This isn’t primarily a story about finding a loophole in the Sabbath regulations. This isn’t primarily about finding precedent in the Old Testament for reaping and eating on the Sabbath. It isn’t even primarily about whether or not you can do good by healing a man on the Sabbath. This is a story about who Jesus is! It is all about Jesus saying to them and to us: I am greater than David. I am the fulfillment of all that David typified. I am greater than the temple. I am the fulfillment of all that the temple typified and symbolized. I am greater than the Sabbath. I bring to you a rest and satisfaction that not even the Old Testament Sabbath could provide. In the words of N.T. Wright, “If Jesus is a walking, living, breathing Temple, he is also the walking, celebrating, victorious sabbath.”

Remember that the Sabbath was instituted by God as a sign of the old covenant with Israel (see Exod. 31:12-13, 16-17). However, as Paul makes clear in Colossians 2:16-17, Jesus is the fulfillment of all that the Old Testament prophesied, prefigured, and foreshadowed: “There- fore let no one pass judgment on you in questions of food and drink, or with regard to a festival or a new moon or a Sabbath. These are a shadow of the things to come, but the substance belongs to Christ.”

The immediate purpose of the Sabbath in the Old Testament was to provide men and women with physical rest from their physical labors. When Paul says that this Sabbath was a shadow, of which Christ is the substance, he means that the physical rest provided by the Old Testament Sabbath finds its fulfillment in the spiritual rest provided by Jesus. We cease from our labors, not by resting physi- cally one day in seven, but by resting spiritually every day and for- ever in Christ by faith alone. We experience God’s true Sabbath rest, not by taking off from work one day in seven, but by placing our faith in the saving work of Jesus. To experience God’s Sabbath rest, therefore, is to cease from those works of righteousness by which we were seeking to be justified. The New Testament fulfillment of the Old Testament Sabbath is not one day in seven of physical rest, but an eternity of spiritual rest through faith in the work of Christ.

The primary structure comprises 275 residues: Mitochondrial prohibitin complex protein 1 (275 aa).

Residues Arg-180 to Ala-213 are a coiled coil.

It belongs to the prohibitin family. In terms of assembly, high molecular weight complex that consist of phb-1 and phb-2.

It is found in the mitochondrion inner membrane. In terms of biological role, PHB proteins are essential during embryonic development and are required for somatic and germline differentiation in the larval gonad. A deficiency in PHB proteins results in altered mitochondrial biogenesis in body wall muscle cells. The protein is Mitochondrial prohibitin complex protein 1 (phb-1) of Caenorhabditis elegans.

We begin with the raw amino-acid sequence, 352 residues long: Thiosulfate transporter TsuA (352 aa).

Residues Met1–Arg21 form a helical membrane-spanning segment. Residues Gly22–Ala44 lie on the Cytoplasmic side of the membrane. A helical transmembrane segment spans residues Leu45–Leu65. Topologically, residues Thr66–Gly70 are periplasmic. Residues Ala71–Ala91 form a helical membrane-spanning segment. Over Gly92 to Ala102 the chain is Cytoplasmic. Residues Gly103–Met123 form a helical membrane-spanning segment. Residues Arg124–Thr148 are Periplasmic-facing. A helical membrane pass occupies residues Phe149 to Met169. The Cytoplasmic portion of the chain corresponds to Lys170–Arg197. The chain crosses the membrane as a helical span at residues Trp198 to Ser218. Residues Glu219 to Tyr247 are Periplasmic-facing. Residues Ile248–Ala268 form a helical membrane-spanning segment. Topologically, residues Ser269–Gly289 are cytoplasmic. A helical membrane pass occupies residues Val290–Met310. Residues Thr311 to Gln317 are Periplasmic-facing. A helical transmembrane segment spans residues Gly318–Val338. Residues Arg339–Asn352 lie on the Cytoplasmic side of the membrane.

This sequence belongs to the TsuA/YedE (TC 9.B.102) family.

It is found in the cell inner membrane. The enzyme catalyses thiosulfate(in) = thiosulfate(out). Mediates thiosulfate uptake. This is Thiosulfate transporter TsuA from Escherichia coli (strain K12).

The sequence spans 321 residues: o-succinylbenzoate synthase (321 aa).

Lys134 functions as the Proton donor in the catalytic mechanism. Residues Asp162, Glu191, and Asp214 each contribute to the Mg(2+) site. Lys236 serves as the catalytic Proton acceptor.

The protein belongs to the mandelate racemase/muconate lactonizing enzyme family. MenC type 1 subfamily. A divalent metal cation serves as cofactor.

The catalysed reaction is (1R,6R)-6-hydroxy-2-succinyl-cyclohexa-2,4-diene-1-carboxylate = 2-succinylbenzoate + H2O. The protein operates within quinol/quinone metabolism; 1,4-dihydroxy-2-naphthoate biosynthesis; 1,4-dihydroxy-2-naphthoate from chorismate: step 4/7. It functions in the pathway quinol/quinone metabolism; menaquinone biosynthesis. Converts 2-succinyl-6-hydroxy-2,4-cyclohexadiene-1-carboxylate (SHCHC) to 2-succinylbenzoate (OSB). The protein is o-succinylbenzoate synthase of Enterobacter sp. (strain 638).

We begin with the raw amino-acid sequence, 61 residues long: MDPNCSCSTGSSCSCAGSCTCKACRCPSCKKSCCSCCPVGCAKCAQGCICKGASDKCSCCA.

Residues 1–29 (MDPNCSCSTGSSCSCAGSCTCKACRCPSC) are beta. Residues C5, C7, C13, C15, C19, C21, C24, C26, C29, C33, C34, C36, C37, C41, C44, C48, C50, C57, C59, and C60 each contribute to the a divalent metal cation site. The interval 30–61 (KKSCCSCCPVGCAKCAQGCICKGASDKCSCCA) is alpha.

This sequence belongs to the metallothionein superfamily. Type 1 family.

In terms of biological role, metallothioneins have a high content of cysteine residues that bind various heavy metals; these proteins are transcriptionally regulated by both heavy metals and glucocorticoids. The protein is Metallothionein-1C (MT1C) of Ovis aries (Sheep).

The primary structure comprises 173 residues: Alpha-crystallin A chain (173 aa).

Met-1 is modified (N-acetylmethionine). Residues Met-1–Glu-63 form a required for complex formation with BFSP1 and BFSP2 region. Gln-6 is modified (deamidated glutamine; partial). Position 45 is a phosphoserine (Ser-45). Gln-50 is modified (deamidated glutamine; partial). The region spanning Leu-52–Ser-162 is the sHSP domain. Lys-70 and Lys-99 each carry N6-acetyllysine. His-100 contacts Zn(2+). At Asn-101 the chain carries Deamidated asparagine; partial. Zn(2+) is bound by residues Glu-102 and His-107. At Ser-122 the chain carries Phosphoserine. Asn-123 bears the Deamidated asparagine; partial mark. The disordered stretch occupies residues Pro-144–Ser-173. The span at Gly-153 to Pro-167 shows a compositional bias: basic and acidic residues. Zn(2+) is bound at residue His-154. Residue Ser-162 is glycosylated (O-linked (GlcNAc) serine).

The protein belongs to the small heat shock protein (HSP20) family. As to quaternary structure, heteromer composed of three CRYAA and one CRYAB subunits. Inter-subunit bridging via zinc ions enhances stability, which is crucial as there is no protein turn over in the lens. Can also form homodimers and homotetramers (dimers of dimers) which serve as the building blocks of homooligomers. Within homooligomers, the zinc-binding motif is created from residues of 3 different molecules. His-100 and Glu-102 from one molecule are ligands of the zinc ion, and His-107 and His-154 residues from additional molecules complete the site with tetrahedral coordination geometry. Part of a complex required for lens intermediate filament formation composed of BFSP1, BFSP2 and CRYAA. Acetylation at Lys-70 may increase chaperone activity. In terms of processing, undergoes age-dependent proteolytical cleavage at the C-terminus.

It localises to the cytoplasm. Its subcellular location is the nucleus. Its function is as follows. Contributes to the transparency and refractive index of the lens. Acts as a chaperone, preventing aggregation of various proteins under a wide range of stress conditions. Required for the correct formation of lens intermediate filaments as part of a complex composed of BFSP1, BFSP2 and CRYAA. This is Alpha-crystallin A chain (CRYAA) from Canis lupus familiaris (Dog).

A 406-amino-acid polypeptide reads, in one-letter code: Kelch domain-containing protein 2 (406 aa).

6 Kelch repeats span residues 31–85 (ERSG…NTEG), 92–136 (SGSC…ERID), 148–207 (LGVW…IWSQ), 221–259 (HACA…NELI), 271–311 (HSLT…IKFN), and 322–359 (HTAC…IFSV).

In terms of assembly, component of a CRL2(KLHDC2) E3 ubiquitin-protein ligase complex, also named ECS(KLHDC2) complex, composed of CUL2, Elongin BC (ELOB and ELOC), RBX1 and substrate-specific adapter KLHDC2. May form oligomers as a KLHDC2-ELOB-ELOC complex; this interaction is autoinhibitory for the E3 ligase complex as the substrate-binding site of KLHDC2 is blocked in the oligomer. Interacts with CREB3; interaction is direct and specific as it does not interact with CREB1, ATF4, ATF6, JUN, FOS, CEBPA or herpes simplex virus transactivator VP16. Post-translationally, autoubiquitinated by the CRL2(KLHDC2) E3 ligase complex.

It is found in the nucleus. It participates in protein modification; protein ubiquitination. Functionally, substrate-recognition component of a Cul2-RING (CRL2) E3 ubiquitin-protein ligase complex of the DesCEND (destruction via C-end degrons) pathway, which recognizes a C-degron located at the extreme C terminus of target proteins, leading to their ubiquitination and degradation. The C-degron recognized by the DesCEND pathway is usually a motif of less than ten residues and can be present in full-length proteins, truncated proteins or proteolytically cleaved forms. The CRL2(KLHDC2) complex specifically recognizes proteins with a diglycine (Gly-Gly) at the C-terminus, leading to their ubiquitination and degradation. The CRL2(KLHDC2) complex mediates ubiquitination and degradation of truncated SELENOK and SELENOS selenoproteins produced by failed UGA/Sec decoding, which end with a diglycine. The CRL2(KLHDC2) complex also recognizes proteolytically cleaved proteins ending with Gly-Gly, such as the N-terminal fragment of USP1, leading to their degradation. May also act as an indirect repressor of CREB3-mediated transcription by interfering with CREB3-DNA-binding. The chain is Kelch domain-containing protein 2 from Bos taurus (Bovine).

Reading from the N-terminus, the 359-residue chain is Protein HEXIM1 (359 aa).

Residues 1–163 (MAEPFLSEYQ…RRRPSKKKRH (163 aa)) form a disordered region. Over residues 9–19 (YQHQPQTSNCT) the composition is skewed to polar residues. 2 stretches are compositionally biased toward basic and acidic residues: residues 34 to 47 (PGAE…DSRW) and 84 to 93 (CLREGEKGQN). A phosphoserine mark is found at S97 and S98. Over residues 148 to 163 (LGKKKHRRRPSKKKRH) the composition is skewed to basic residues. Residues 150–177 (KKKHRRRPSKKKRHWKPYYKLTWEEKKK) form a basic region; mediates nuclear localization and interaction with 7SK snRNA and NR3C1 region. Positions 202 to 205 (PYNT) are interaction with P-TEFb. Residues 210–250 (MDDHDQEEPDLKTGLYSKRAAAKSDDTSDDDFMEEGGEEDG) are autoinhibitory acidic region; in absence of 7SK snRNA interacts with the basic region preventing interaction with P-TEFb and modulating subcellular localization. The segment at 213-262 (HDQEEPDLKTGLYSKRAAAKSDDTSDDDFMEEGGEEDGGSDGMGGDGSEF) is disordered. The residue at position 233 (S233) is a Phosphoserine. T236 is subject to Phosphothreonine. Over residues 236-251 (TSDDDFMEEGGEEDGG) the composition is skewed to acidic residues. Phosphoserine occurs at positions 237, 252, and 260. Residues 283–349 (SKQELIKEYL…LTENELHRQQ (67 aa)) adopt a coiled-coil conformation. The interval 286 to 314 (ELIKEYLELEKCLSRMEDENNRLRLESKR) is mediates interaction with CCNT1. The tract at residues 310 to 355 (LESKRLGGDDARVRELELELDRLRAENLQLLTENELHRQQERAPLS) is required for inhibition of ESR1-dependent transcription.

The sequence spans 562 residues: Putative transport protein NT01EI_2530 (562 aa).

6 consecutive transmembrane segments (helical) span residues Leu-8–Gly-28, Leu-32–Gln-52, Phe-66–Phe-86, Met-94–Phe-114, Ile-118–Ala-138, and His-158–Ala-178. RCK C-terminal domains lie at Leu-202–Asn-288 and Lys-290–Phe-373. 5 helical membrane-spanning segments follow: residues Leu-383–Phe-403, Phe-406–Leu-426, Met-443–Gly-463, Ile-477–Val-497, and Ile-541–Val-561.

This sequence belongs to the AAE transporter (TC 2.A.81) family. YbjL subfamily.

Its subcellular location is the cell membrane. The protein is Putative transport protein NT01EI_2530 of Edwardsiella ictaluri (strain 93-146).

Physical rest, of course, is still essential. God does not intend for us to work seven days a week. Our body and spirit need to experience renewal and refreshment by resting. But resting on Sunday is not the same thing as the OT observance of the Sabbath day. Some Christians have chosen to treat Sunday as if it were a Sabbath, as if it were special, and that’s entirely permissible. Don’t let anyone tell you it is wrong. But neither should you tell anyone that it is wrong if they treat Sunday like every other day of the week. “One person esteems one day as better than another, while another esteems all days alike. Each one should be fully convinced in his own mind” (Rom. 14:5). If you want to observe Sunday as a day of rest to the exclusion of all other worldly pursuits or activi- ties, that’s fine. But you have no biblical right to expect others to do the same and therefore no biblical right to pass judgment on them if they don’t.

My point is simply that for the Christian, for the person who is trusting in the work of Jesus Christ rather than in his own efforts, for those resting by faith in Jesus, every day is the Sabbath! Every day is a celebration of the fact that we don’t have to do any spiritual or physical works to gain acceptance with God. We are accepted by him through faith in the works of Jesus Christ. If you are a child of God, born again, trusting and believing in Jesus for your acceptance with God rather than in your own works and efforts, you are experiencing the true meaning of Sabbath twenty-four hours a day, seven days a week. I observe the Sabbath every moment of every day to the degree that I rest in the work of Christ for me. Thus, for the Christian, Jesus is our Sabbath rest!

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All of God is Ours in Christ